Faryab last month.
- Ismail Khan, the so-called Lion of Herathad, lost his
son in fighting with Karzai-backed forces. But he remains in charge of
a well-armed militia of 50,000, backed by Iranians, and the consensus is
that he is biding his time to extract revenge. Shirzai Khan remains in
charge in Kandahar in the south, but he has lost control of large parts
of his area to the Taliban.
- Hamid Karzai has sought $27.5bn in international aid
over seven years, and received just a fraction of this. The money for humanitarian
programs, so far, has been $ 4.5bn. Out of that, much of the $2.2bn earmarked
for 2004 has been diverted to military projects and emergency relief from
long term development.
- In the meantime, the military bill for the Pentagon is
a staggering $50bn. While the ISAF cannot get even one helicopter, the
US military is involved in operations in the mountains of eastern Afghanistan.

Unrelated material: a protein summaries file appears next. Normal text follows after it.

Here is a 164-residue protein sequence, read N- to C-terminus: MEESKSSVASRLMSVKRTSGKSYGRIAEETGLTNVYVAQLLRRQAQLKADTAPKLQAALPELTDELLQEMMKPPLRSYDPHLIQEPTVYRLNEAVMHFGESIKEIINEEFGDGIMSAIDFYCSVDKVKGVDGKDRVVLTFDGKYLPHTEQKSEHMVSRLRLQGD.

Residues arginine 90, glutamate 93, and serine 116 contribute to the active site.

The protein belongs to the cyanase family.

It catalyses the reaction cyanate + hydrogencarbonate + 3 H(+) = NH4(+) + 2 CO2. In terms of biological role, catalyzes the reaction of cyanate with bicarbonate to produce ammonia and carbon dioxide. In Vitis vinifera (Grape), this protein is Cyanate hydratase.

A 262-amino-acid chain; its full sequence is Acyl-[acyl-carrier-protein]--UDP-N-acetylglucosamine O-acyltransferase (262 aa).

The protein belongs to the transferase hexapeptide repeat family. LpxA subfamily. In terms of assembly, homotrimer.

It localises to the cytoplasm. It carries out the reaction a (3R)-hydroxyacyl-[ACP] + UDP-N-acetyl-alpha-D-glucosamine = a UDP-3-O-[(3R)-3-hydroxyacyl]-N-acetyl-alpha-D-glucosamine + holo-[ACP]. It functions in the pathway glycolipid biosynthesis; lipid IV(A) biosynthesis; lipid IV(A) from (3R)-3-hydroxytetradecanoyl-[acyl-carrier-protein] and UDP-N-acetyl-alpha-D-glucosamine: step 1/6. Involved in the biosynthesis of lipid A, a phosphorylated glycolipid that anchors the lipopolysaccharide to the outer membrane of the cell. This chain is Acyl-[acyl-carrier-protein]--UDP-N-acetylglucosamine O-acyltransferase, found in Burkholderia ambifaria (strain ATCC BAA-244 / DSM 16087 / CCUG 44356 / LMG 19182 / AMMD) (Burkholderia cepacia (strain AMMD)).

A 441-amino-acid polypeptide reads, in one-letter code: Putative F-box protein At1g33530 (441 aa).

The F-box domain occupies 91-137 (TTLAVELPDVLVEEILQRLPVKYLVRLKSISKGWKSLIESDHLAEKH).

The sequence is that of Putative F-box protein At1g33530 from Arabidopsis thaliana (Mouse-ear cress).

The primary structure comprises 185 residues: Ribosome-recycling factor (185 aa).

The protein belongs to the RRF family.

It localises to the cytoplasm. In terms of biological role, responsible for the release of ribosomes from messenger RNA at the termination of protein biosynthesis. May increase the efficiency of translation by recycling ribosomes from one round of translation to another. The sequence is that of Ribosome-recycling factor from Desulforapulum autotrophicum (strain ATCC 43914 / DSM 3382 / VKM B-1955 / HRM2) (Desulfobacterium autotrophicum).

Its mission is not primarily, however, security inside Afghanistan, but
a hunt for Osama bin Laden.
- The Karzai government has made a determined effort return
children to school after the years of Taliban law which saw education reduced
to ritual chanting from the Koran instructed by often semi-literate mullahs.
The UN stresses that school attendance has doubled, with nearly two million
- But enduring poverty has meant many children are now
drifting off to work to help support their impoverished families. No exact
figures are available. UNICEF points out that a lack of a coherent social
care system is pressurizing children to abandon schooling. A senior official
said: "The reason that children work in the first place is an indication
of the facts of economic life. There is no escaping from that fact."
- WOMEN'S RIGHTS
- Even before the last war ended, America's First Lady,
Laura Bush, declared: "Because of our recent military gains, in much
of Afghanistan, women are no longer imprisoned in their homes. The fight
against terrorism is also a fight for the rights and dignity of women."
- A recent report by Amnesty International states: "Two
years after the ending of the Taliban regime, the international community
and the Afghan transitional administration, led by President Karzai, have
proved UNABLE TO PROTECT WOMEN. The risk of rape and sexual violence by